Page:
Culinary Journeys

by developmentaliste

I love juicy fruits. Sometimes I do not feel like drinking plain water. Having squashes during winter seems a bit strange to me. I tried drinking fruit flavoured green teas. Unfortunately, the artifical essences overpower the bits of fruit that are the namesake of the products. One of the pleasures of travelling is that you get introduced to new ways of consuming fruits. In this case fruit teas, which you can easily make at home. When I went to Colombia once, I was introduced to a burst of flavours dreams are made of.


Bright lights of Cartagena

When I was in Columbia, one of the interesting experiences was drinking fruit teas. I even got to taste a pumpkin spice latté type drink. Made with wholesome ingredients, devoid of artificial flavourings. Discovering that one could create a hot drink with pumpkin pulp flavoured with cinnamon and a touch of nutmeg was a completely new experience and emphasised the connection between food and culture.

I am aware that different geographical regions have their own cuisines. They may use similar spices in different ways. The cooking methods may even be similar, such as in the South East/East Asian stir fries. There are multinational variations of the patty-puff that South Asians know as the samosa, the Arabs know as sambusek, Indonesians and Malaysians call curry puff. In other words the same thing, different pronounciations, if not interpretations. Similarly, what the Indians call aloo tikki, the Pakistanis call aloo ka cutlet, or the English call potato cutlet. Hence while food and drinks have a way of bringing people together, they are also ways to get an insight into cultural relationships with ingredients.

Colombia is a beautiful country. Apart from the natural beauty, I was introduced to an entirely new world of anti-oxidant rich fruits and foods. My fruit obsession was catered to. I became acquainted with different varieties of passion fruits. I was only aware of the tiny wrinkled dark purple version. The yellow version is called grenadilla. It is not wrinkled and compared to the purple version, significantly bigger. The other version is greenish/ greenish yellow and called maracuja, which is usually used to make fruit tea due to its slightly bitter taste. It is also used as an alternative to lemon juice in culinary dishes.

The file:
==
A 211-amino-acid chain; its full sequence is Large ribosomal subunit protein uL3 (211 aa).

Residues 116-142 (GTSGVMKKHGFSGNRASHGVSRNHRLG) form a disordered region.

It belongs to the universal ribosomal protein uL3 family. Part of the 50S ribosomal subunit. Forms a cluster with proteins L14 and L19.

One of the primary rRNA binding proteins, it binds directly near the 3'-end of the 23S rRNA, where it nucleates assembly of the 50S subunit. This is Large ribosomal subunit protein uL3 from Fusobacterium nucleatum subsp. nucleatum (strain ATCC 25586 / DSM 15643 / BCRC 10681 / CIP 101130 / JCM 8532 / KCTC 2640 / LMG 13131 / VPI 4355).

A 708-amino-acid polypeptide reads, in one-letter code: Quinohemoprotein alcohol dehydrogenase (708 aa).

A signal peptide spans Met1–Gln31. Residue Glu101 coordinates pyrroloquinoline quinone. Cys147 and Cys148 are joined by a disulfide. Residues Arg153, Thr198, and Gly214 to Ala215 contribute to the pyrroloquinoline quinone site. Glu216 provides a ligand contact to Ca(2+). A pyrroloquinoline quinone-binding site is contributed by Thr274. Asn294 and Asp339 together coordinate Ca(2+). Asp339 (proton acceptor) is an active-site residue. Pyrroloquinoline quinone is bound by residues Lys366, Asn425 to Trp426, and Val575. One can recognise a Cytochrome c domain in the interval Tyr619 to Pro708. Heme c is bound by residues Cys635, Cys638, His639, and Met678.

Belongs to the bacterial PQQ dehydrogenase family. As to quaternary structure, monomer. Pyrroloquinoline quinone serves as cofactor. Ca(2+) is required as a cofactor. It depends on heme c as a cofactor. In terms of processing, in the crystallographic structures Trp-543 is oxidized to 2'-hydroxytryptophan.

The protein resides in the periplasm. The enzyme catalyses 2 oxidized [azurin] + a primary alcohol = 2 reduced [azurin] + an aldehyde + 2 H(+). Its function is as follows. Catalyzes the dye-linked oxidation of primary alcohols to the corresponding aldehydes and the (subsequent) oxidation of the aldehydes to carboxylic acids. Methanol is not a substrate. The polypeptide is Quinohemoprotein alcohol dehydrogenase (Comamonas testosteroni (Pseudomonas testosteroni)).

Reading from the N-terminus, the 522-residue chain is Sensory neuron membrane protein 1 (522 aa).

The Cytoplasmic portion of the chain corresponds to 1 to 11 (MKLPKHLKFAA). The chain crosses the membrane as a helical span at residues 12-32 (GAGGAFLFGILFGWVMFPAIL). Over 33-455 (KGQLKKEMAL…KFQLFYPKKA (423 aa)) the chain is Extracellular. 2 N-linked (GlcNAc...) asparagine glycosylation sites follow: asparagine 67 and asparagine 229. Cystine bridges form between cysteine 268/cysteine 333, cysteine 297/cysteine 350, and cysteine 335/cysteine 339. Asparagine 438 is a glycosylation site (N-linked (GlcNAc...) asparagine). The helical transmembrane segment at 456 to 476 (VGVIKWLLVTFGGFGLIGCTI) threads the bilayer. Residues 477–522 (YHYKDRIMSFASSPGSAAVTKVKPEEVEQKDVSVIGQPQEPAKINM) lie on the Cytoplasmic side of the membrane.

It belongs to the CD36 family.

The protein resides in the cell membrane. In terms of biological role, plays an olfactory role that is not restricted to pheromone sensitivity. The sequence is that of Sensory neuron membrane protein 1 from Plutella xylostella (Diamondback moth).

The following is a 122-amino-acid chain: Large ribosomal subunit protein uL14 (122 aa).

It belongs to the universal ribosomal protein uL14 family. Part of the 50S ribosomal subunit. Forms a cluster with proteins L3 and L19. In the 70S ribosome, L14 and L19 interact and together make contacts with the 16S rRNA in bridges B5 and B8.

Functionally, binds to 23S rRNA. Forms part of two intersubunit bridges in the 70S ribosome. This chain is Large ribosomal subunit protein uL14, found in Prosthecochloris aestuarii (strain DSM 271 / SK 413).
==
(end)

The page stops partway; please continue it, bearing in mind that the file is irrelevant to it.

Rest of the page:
Another interesting fruit I tried was chontaduro, also known as palm peach. It is a very fleshy, but slightly dry fruit and rich in Vitamin A. It is sold as a street food. You can choose to either have it drizzled with honey, salt or just plain. From my experience it really beats any kind of cravings you might have for sweet or salty snacks.


When I went to Cartagena, I tried another fruit called Sapote. In Colombia they have black sapote and South American Sapote. I tried the South American Sapote. This is an interesting fruit. It has brown skin, a little less hairy than a kiwi fruit. Or shall I say, more like a shaved kiwi fruit. It is about the size of a cantaloupe melon. While slightly less juicy, it has the same colour on the inside and has a tart sweetness like a mango.

As for delicious food, I feasted on black squid ink risotto and different versions of ceviche to my hearts content. Raw fish pieces, prawns and tiny squids and calamari “cold-processed” in the citric acids of lemon juice have always fascinated me since I was introduced to the concept on a television cooking show. Some ceviche versions are more fruity due to the addition of mango and papaya instead of sliced onions. I even tried a version with maracuja instead of lemon juice which rendered a sweet sourness to the dish. I also indulged in a gold covered chocolate cake and a succulent cheese cake.

gold covered chocolate cake

One thing I like about buying fruit from the street peddlers in Colombia is that they peel and slice it for you on the spot. When you buy it from a stall keeper, the fruits are usually already peeled, so you can walk along eating it with a wooden tooth pick.

Finally, as for snacks, I am familiar with chili flavoured chocolate, which is rather unappealing to my tastebuds. However I sampled chili-mango flavoured ice lollies, which was an interesting combination. Nevertheless that might be because the Pakistani, or shall I say South Asian fruit salad is spicy. The spice mix used, called chaat masala, contains chili, black pepper, cumin and coriander, black salt and dried mango powder, together with the sweetness of the seasonal fruits blend well to create a pleasant sweet sourness. If you like that kind of flavoursome combinations that is.